We described urban/suburban Red-tailed Hawk (Buteo jamaicensis) nesting habitat and compared nesting habitat to unused habitat based on presence and absence of Red-tailed Hawks. We developed a landscape-scale logistic model of nesting habitat occupancy, then applied it to other locations to determine whether unoccupied patches of Red-tailed Hawk nesting habitat existed in urban locations. Red-tailed Hawk nesting habitat in urban/suburban Milwaukee usually included large areas of grassland and other herbaceous cover types. Urban/suburban Red-tailed Hawk nesting habitat was comprised of more than three times as much grasslands and woodlands, and had greater land-cover diversity and patch richness than unused habitat. Characteristics of unused habitat indicated that Red-tailed Hawks avoided areas of heaviest urbanization, perhaps because of insufficient hunting habitat. The logistic regression model developed from our data demonstrated that suitable, unoccupied nesting habitat existed in this urban area. As the Red-tailed Hawk population expanded into urban locations in this study area, the birds apparently were adjusting well to urbanization. Additional studies of urban raptor populations may provide valuable insight into future management considerations for wildlife in human-influenced landscapes.
Habitats provide basic resource requirements such as food, cover, and other resources for wildlife. For raptors, including Red-tailed Hawks (Buteo jamaicensis), nest-site availability, and prey abundance and availability may be the major habitat components that influence populations (Janes 1984, Preston and Beane 1993, Newton 1998). Although Red-tailed Hawk habitat has been described repeatedly for rural locations throughout North America (Titus and Mosher 1981, Bednarz and Dinsmore 1982, Speiser and Bosakowski 1988), the results of these studies may not be applicable to Red-tailed Hawk habitat in urban locations.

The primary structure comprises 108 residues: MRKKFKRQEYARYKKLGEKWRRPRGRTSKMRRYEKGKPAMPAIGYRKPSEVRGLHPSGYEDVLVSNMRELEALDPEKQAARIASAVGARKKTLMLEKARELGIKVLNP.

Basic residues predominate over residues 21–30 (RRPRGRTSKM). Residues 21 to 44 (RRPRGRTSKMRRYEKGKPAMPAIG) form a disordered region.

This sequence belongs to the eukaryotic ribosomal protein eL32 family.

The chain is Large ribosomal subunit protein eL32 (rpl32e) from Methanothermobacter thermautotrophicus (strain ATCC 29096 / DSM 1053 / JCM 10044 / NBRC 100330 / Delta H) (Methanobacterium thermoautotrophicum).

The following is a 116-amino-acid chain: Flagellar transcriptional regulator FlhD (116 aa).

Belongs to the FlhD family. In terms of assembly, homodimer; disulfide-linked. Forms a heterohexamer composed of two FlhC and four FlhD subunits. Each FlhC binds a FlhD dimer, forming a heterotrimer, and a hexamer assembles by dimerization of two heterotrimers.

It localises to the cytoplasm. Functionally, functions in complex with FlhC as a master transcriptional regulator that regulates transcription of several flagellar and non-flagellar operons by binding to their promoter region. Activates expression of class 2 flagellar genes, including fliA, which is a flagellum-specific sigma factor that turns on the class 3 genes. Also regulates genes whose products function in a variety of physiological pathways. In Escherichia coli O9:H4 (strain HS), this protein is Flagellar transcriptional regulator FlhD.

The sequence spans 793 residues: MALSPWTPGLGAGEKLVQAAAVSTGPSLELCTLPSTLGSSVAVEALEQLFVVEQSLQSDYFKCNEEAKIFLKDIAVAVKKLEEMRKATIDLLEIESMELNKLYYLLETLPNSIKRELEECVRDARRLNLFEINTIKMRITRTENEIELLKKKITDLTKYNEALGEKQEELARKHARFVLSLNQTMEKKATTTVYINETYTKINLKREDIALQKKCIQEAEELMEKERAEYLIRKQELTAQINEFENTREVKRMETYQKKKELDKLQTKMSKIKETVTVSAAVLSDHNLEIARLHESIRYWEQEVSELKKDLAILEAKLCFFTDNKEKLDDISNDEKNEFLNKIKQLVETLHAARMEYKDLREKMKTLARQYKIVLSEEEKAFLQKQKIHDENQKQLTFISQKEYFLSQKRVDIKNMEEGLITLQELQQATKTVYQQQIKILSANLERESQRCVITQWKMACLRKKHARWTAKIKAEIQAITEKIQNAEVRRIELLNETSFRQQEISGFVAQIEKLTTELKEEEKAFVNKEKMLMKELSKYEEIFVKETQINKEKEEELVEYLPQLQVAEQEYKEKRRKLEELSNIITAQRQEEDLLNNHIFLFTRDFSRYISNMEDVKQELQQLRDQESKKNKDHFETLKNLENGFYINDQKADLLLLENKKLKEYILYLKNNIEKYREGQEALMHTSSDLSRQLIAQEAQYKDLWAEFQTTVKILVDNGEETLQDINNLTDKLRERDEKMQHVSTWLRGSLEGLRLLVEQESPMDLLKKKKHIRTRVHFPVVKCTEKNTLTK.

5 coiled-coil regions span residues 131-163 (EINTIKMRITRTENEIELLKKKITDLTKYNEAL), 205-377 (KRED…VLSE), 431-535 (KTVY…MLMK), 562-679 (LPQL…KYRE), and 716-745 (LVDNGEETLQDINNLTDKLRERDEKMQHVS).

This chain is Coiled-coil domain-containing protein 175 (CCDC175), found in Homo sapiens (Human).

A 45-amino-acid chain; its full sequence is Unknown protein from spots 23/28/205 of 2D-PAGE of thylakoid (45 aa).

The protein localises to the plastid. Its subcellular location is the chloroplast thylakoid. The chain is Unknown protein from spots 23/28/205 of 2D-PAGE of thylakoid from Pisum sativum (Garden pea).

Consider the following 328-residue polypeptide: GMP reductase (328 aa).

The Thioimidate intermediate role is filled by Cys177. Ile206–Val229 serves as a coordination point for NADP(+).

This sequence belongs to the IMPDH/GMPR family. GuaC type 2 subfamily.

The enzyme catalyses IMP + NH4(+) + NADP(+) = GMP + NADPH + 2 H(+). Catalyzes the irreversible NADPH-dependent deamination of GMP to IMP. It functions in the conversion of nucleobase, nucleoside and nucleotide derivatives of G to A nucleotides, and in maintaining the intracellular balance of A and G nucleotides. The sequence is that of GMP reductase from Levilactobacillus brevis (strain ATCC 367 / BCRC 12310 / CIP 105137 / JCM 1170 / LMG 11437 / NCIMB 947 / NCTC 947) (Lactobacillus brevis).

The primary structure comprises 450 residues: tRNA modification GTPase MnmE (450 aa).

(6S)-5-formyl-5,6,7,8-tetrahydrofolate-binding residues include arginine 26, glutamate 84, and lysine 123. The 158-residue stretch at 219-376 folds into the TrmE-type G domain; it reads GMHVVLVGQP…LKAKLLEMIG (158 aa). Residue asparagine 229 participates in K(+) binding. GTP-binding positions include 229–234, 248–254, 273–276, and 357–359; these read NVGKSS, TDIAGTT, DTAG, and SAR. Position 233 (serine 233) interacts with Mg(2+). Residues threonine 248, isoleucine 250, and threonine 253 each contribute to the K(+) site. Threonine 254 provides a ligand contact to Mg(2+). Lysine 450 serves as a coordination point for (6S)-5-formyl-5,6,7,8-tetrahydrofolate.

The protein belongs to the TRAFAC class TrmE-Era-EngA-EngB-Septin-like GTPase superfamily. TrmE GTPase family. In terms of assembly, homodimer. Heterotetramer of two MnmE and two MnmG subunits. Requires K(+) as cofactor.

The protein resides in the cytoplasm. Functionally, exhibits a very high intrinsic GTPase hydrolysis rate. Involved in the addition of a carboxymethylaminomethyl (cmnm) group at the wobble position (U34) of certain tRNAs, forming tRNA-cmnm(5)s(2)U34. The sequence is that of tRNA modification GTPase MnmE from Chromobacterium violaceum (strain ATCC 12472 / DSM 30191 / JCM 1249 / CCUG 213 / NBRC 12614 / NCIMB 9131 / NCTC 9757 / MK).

Several raptor studies documented high population densities and survival rates for a number of species in urban locations (Oliphant et al. 1993, Bloom and McCrary 1996, Botelho and Arrowood 1996, Gehlbach 1996, Rosenfield et al. 1996). The Red-tailed Hawk population in southeast Wisconsin has been increasing and expanding into more urbanized landscapes over the past 15 years; evidently, urban landscape characteristics did not adversely affect habitat quality or reproductive success (Stout 2004, Stout et al. 2006). However, these studies did not differentiate between nesting habitat and unused habitat in urban locations. It remains unclear whether landscape-scale habitat features important in rural areas also are important in urban areas, or whether Red-tailed Hawks avoid particular urban landscape features. A better understanding of nesting habitat in urban/suburban locations will provide a basis for determining whether suitable habitat exists in urban areas where Red-tailed Hawks are not present.
We studied an urban/suburban Red-tailed Hawk population in the metropolitan Milwaukee area over a 15-yr period, 1988–2002. The objectives of this study were to describe urban/suburban Red-tailed Hawk nesting habitat, to compare nesting habitat and unused habitat in an urban/suburban landscape, and to determine whether unoccupied patches of Red-tailed Hawk nesting habitat existed in urban locations.
The Metropolitan Milwaukee Study Area (MMSA) covered 631 km2 in southeast Wisconsin (43° N, 88° W), and included parts of Milwaukee, Waukesha, and Washington counties (Fig. 1). Milwaukee County was bordered on the east by Lake Michigan. Human population density in urban locations within the study area averaged 2399.5/km2; the city of Milwaukee covered an area of 251.0 km2 with a human population of 596 974 (U.S. Census Bureau 2000). Landscape composition included urban and suburban areas. Human population density and land-use intensity decreased radially from the urban center of Milwaukee. Human density in suburban parts of the MMSA was less than 10% of urban density. Interstate 43 and Interstate 94 transect the MMSA.